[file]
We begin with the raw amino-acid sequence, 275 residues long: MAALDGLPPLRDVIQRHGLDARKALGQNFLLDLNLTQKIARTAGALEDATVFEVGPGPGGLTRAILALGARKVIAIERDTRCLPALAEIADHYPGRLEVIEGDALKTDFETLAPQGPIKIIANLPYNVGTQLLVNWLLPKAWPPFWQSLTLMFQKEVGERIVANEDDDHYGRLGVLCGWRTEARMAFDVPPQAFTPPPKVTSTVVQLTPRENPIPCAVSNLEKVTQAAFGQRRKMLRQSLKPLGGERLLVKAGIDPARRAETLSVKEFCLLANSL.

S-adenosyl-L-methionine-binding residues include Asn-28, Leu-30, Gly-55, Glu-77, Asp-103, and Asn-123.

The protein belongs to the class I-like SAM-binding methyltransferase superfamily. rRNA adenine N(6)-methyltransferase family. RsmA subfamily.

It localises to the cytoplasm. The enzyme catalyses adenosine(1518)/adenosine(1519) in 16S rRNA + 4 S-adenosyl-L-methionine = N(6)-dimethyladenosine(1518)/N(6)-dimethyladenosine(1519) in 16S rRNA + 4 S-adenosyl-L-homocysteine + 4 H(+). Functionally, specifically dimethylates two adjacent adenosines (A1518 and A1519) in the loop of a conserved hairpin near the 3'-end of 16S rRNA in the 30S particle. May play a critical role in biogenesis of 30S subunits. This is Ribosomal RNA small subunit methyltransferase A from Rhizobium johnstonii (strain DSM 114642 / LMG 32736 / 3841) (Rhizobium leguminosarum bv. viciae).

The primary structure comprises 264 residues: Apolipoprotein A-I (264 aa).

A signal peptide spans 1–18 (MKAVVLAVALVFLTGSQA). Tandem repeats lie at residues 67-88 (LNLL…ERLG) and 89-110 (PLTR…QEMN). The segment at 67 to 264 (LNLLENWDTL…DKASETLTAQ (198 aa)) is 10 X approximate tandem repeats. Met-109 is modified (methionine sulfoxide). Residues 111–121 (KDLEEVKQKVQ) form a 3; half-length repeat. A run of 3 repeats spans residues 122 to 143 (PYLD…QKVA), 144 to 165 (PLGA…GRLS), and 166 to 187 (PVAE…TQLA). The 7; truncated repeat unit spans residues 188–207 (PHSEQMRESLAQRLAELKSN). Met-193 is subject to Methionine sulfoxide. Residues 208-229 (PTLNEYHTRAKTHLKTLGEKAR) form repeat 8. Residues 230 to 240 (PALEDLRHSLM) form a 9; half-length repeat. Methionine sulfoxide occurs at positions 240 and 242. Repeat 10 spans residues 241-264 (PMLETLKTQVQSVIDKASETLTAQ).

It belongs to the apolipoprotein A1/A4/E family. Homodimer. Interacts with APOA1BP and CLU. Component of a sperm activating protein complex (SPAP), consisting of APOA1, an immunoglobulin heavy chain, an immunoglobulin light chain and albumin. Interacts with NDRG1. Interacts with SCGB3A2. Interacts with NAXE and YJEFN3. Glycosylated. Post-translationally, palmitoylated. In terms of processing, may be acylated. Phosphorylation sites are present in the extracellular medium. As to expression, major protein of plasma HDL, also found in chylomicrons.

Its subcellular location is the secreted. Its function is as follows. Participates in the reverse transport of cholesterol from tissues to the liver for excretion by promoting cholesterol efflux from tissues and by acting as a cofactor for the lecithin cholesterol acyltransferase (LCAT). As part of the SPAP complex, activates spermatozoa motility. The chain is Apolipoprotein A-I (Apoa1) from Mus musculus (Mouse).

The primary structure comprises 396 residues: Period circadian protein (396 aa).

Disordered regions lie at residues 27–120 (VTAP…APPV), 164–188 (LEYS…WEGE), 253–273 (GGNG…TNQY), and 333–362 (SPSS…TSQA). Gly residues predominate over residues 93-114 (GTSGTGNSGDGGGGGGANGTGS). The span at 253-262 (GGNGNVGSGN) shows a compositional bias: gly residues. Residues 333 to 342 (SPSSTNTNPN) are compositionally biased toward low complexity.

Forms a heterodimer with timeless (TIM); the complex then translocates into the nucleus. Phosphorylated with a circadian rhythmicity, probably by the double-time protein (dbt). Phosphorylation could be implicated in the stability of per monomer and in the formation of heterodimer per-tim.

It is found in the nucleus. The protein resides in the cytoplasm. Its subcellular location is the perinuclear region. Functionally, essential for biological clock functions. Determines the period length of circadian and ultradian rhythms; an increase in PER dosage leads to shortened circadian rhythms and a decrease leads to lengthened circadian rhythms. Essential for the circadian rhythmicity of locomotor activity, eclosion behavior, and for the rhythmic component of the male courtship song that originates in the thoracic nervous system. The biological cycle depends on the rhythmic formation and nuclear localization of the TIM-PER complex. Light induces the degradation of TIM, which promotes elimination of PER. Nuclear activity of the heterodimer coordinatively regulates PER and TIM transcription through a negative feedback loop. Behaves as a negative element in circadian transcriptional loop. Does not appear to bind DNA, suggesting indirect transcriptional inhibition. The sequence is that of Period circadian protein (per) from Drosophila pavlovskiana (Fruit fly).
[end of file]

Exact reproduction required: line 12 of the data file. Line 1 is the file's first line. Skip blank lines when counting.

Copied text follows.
It is found in the nucleus. The protein resides in the cytoplasm. Its subcellular location is the perinuclear region. Functionally, essential for biological clock functions. Determines the period length of circadian and ultradian rhythms; an increase in PER dosage leads to shortened circadian rhythms and a decrease leads to lengthened circadian rhythms. Essential for the circadian rhythmicity of locomotor activity, eclosion behavior, and for the rhythmic component of the male courtship song that originates in the thoracic nervous system. The biological cycle depends on the rhythmic formation and nuclear localization of the TIM-PER complex. Light induces the degradation of TIM, which promotes elimination of PER. Nuclear activity of the heterodimer coordinatively regulates PER and TIM transcription through a negative feedback loop. Behaves as a negative element in circadian transcriptional loop. Does not appear to bind DNA, suggesting indirect transcriptional inhibition. The sequence is that of Period circadian protein (per) from Drosophila pavlovskiana (Fruit fly).